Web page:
Förstemann: The shoe retail sector is undergoing structural change. During this process, we have been able to keep sales stable or even increase them. Employees are also more productive. We attribute this, among other things, to the improved ways in which we use available staff, which now more intentionally than ever corresponds with customer frequency.
How is the responsibility for staff scheduling and for working with the SEAK system managed?
Förstemann: Five of our stores are planned directly by a regional manager, another eight in close coordination with the store manager and the remaining stores are planned centrally by HQ.
Has the way you engage with your employees who handle SEAK changed at all? Are there any topics that you can now talk about in a more differentiated manner after introducing SEAK, or that you are now able to address for the first time?
Förstemann: The software is not only used for planning but is also a powerful analysis tool. Generally, all kinds of assessments are more objective now. That positively affects employee evaluations. In addition, the figures confront us with important questions. For example, why is employee A remarkably more successful (or less) than employee B, who spent approximately the same number of hours in the same area?
How do you measure the success of your investment in SEAK software?
Förstemann: More than anything by how swiftly we are able to react to short-term changes at each location in relation to staff scheduling.
Which evaluations are your favourite to look at?
Förstemann: Those that show me whether we got the plan right, i.e. whether the right number of employees were on the floor. For in-depth analyses, I use the TPM, i.e. the Team Performance Monitor from SEAK. Here I am particularly interested in the productivity of each employee and how the average receipt and product groups develop over time.
SEAK’s TPM aims to make actual performance and further potential easily recognisable at a glance; to benchmark departments or entire regions, and to show where targets are achieved, as well as deviations from it. What is your impression of the TPM?
Förstemann: The best thing about it is how easy it is to use and understand. Stores in structurally similar locations that perform strikingly different for specific key performance indicators can now easily be identified. You can also see the most important key figures at a glance, for example, for each employee, location or timeframe.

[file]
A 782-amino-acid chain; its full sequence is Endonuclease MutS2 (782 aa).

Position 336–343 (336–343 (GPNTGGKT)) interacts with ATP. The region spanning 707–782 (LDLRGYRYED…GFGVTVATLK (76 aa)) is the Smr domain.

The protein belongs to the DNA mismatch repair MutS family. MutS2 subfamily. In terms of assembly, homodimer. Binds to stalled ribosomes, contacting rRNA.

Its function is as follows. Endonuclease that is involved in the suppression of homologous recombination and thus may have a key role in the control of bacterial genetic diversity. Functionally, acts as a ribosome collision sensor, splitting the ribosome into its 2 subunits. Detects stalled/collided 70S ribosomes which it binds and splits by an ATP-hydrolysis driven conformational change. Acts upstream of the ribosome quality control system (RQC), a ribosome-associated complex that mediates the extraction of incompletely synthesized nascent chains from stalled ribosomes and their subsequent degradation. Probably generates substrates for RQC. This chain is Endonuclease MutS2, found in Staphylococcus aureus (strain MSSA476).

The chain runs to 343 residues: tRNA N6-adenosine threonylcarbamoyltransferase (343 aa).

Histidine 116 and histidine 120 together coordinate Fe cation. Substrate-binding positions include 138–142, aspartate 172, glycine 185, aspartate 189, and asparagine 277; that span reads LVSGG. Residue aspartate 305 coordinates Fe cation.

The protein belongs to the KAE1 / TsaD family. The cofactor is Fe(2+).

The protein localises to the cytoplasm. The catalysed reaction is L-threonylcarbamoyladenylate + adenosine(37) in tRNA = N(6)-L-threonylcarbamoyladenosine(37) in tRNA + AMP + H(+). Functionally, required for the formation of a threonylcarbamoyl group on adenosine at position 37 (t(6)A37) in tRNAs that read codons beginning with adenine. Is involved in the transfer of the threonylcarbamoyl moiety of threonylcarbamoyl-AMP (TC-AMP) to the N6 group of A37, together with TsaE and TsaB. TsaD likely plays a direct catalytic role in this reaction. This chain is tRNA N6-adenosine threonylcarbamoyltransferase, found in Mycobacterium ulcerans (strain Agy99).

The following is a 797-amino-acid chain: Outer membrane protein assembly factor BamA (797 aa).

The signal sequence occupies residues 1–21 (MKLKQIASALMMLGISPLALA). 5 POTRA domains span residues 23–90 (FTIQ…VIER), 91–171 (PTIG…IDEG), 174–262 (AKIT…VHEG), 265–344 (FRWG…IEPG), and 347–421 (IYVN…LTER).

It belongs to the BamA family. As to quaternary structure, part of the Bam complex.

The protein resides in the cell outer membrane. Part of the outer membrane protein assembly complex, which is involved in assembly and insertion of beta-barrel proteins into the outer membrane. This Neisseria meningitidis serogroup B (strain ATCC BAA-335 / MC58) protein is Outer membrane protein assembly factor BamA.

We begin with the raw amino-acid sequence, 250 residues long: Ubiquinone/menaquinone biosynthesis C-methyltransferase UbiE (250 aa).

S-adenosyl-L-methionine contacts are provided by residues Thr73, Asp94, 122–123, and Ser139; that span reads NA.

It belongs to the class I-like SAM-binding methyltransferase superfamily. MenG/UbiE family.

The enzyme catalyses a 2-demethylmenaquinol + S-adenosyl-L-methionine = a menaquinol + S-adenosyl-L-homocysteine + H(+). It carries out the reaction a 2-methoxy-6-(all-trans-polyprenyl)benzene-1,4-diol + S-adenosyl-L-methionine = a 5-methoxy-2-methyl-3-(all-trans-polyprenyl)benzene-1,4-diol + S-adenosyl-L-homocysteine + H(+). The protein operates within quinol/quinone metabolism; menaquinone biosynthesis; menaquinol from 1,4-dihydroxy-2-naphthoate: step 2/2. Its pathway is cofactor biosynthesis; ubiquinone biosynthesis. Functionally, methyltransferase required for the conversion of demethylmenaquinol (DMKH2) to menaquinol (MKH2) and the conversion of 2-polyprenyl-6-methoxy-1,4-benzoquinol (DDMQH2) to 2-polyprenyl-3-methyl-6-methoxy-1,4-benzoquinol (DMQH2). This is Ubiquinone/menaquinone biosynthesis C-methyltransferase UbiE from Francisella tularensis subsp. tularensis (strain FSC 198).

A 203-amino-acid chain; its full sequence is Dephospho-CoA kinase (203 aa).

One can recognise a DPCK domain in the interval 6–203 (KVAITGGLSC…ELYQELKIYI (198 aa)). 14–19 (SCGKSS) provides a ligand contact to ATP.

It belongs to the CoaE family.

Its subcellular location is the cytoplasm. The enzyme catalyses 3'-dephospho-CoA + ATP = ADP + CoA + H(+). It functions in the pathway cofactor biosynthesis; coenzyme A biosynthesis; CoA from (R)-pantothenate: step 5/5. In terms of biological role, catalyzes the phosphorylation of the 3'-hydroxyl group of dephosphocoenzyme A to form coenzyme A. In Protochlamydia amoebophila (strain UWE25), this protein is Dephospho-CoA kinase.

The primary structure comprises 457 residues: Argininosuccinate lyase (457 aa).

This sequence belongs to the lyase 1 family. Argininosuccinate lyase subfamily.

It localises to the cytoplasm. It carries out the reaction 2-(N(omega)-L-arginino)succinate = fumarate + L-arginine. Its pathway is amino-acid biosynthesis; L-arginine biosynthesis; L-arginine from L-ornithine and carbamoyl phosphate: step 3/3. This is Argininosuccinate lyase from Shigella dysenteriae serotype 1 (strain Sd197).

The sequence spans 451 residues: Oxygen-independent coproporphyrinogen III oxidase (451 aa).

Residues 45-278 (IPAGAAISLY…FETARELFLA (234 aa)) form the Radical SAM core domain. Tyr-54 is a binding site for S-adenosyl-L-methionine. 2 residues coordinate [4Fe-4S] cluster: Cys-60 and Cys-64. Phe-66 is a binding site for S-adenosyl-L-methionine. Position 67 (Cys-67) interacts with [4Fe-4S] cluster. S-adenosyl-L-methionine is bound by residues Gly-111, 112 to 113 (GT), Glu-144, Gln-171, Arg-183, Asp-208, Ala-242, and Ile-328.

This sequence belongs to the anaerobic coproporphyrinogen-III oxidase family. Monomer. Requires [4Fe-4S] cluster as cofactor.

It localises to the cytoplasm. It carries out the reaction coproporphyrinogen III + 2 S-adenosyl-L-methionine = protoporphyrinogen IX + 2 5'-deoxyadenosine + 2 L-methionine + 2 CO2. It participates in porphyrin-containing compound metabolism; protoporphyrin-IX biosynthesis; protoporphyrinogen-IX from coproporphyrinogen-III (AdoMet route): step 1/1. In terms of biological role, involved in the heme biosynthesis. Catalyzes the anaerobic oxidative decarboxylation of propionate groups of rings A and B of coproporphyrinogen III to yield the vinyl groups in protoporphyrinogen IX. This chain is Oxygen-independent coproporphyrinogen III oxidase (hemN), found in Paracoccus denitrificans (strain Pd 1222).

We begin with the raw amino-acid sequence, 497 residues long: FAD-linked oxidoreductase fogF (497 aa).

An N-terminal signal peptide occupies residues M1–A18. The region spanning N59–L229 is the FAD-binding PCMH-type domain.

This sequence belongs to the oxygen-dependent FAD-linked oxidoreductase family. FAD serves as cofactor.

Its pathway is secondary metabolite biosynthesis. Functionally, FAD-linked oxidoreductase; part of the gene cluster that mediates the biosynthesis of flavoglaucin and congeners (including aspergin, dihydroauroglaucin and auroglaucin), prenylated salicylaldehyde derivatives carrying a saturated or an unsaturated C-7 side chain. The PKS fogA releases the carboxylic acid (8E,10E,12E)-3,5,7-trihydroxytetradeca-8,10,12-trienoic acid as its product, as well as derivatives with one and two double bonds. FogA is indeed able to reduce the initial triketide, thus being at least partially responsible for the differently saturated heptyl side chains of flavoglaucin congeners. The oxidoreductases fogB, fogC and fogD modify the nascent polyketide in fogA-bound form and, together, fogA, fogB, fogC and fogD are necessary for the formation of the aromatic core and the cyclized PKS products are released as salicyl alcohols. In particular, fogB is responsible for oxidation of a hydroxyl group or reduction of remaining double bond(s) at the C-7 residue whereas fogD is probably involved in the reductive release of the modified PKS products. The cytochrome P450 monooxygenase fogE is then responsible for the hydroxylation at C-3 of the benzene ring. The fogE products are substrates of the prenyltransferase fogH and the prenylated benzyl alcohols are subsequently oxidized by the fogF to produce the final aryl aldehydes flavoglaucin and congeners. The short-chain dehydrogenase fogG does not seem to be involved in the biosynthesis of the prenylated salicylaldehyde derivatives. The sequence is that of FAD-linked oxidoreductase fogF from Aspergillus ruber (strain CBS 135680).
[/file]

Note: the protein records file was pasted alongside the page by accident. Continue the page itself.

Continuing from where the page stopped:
This support enables store management to take the right measures promptly, such as providing individual employees with further training. Through this, we are already improving the service quality, and increasing the value of the average receipt and additional sales of miscellaneous items.
A brief comment about SEAK’s telephone support. What is your experience?
Förstemann: Excellent. So far, every problem has been solved extremely quickly. This is also possible because our data are stored on a SEAK server, so that their support staff can access them if necessary.
What makes working with the SEAK team special?
Förstemann: They simply know what they are talking about and are up-to-date on topics that are interesting for retailers. If a problem appears anywhere, they will find that solution that you just could not have come up with yourself.
What surprised you the most?
Förstemann: That everything is so easy to understand, very organised and that it runs reliably. I get the information I am looking for very quickly.
Have there been any eye-opening moments for you based on the data evaluation options?
Förstemann: Yes. There were some stores that we thought were doing particularly well. But the numbers provided by SEAK’s evaluations revealed a different picture. There were also surprises in terms of the number of hours actually used in relation to sales – positive and negative.
What do you want to see from SEAK in the future?
Förstemann: That everything keeps running as smoothly as it does now. As a next step, I can also imagine combining key figures such as “hourly turnover per employee” with a frequency measurement.
What other plans do you have for the future?
Förstemann: We want to test SEAK’s mobile shift rota application next year. With it, every employee could access their working hour schedule via their smartphone regardless of location.
We would like to thank Mr. Daniel Förstemann for the interview. The interview was conducted by retail journalist Bruno Reiferscheid.
Photos © Schuhhandel Kerstin Förstemann